Startups and Disability Insurance

One area that is often difficult for startups is insurance. Difficult in the sense that being so small, with so few employees, if any, rates are typically high and options are low. Now health insurance is always considered the most important insurance, and it is, but another type of insurance that isn’t talked about as frequently is disability insurance.

In the past two weeks I’ve talked with entrepreneurs that mentioned situations where disability insurance would have been valuable. One entrepreneur had an employee with cancer that took significant time off. Another entrepreneur had a key employee that was pregnant and needed bed rest for the last two months of the pregnancy. In both cases, disability insurance would have been beneficial but the entrepreneurs didn’t have it.

Short term disability insurance usually pays 60% of the employee’s salary for up to 12 weeks, with a maximum of $5,000 per month while long term disability is usually more customized. At a cost of $30 – $70 per employee per month, it becomes clear that having a single issue arise more than pays for itself. Hopefully, an issue will never come up.

My recommendation is to look into disability insurance and purchase it if you can afford the payment. Insurance is usually cost effective and helps give piece of mind to the entrepreneur and team members.

3 thoughts on “Startups and Disability Insurance

  1. Of the two, short- and long-term disability, short-term coverage should be thought of as a luxury. Employees should be encouraged to put 12 weeks of take-home pay in the bank for such emergencies. Short-term is not a great insurance buy as you are trading premium dollars for claims dollars. but, it is a good employee benefit especially if you have a large female employee population (that may be making maternity claims).

    Long-term disability, however, is the second most important insurance purchase after health insurance. Becoming disabled and not having the capacity to earn a paycheck for the next 20 or 30 years is truly a catastrophic risk. Group long-term disability coverage is surprisingly inexpensive. And there are number of pro tips to minimize the tax consequences in the event of a claim.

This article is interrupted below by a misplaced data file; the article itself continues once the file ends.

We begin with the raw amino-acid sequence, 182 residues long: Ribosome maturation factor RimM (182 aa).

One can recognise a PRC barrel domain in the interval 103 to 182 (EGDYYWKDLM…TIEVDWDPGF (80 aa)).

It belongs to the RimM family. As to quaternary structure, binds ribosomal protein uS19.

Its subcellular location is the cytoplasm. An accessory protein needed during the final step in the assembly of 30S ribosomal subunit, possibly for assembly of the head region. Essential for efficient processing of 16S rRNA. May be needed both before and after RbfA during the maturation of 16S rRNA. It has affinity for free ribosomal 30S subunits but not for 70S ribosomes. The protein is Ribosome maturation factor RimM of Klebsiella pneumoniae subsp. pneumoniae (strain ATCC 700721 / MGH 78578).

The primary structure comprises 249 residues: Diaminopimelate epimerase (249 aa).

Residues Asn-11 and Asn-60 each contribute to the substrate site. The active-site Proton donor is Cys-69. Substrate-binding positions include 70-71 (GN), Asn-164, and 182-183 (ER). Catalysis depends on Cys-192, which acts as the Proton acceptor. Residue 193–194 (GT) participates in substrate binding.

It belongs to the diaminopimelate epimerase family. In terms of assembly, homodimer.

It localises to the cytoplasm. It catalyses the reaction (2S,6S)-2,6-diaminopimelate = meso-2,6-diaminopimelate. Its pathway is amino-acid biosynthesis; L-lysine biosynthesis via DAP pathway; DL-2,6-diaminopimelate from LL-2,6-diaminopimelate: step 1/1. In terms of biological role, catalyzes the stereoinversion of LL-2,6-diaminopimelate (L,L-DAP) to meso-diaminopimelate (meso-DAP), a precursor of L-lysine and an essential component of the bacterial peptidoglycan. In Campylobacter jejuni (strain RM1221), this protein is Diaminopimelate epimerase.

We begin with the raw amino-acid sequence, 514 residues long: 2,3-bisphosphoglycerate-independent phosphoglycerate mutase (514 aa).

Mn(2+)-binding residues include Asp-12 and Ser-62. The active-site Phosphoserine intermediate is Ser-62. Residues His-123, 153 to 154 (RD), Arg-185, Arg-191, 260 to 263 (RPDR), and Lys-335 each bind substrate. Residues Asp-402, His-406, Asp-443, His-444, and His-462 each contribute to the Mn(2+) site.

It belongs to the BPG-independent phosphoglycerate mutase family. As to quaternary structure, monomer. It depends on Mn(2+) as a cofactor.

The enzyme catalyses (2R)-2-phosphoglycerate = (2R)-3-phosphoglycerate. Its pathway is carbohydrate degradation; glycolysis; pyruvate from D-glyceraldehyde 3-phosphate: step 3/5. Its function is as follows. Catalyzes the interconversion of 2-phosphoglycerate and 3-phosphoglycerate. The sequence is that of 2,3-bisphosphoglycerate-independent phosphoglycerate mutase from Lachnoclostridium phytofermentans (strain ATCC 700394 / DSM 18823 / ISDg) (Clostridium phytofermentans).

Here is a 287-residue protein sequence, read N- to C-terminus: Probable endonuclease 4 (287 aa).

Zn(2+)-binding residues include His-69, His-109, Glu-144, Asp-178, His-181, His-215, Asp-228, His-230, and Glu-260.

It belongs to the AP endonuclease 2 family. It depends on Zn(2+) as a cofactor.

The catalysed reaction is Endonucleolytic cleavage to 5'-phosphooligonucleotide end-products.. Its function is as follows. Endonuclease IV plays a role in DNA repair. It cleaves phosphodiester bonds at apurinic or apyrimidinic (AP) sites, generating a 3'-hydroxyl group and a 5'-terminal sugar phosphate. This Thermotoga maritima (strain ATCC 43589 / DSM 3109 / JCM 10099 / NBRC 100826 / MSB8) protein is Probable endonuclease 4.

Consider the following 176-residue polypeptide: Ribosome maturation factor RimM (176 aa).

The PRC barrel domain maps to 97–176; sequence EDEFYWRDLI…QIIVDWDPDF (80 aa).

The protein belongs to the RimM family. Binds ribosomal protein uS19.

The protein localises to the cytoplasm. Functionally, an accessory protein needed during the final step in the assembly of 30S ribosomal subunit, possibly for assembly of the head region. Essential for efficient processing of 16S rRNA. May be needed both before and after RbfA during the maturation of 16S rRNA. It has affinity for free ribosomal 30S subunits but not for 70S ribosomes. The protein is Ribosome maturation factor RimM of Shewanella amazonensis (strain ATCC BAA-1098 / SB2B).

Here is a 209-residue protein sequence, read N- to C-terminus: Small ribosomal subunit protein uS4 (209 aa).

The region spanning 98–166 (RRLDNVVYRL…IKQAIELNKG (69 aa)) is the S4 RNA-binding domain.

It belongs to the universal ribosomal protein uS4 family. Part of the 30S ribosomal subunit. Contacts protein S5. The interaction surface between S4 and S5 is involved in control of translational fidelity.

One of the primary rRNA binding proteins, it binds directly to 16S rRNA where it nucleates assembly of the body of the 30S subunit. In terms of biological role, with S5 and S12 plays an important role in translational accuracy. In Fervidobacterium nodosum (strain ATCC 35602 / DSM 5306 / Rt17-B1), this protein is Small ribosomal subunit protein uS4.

So if you have scarce benefit dollars put them into long-term disability coverage.

    Good topic, David. Thanks for raising the issue.

    1. Thanks Angus. Good point about short-term disability not being as important, but worthwhile if you have a large female employee population that might be making maternity claims in the future.

  2. This is a great topic. I love your blog and have been using the insights for a start up, but this post is more germane to my “day job.”

    LTD and STD shouldn’t be considered luxuries. As your start up grows and you seek new talent, you’ll be competing with companies who have the ability to offer life and disability to all.

    For years, start ups and other companies looking at growth have looked at Professional Employer Organizations to offer benefits, including multiple disability options, while keeping overhead costs extremely low. In most cases, even the smallest start ups can provide basic benefit options including disability, while freeing the employee to “buy up” at lower-than-market rates if they wish. At the same time, the relationship offers payroll and tax compliance, and the infrastructure support that can reduce the need for administrative headcount. Frequently, the it is the PEO relationship that makes a start up more attractive to employees and investors.

    There are a few reputable, national PEO’s doing business in Atlanta and one focused on VC, PE, their portfolio companies and start ups. Perhaps they’re worth a look.

    Thanks again for all of the time you put in om 10,000 Hours…

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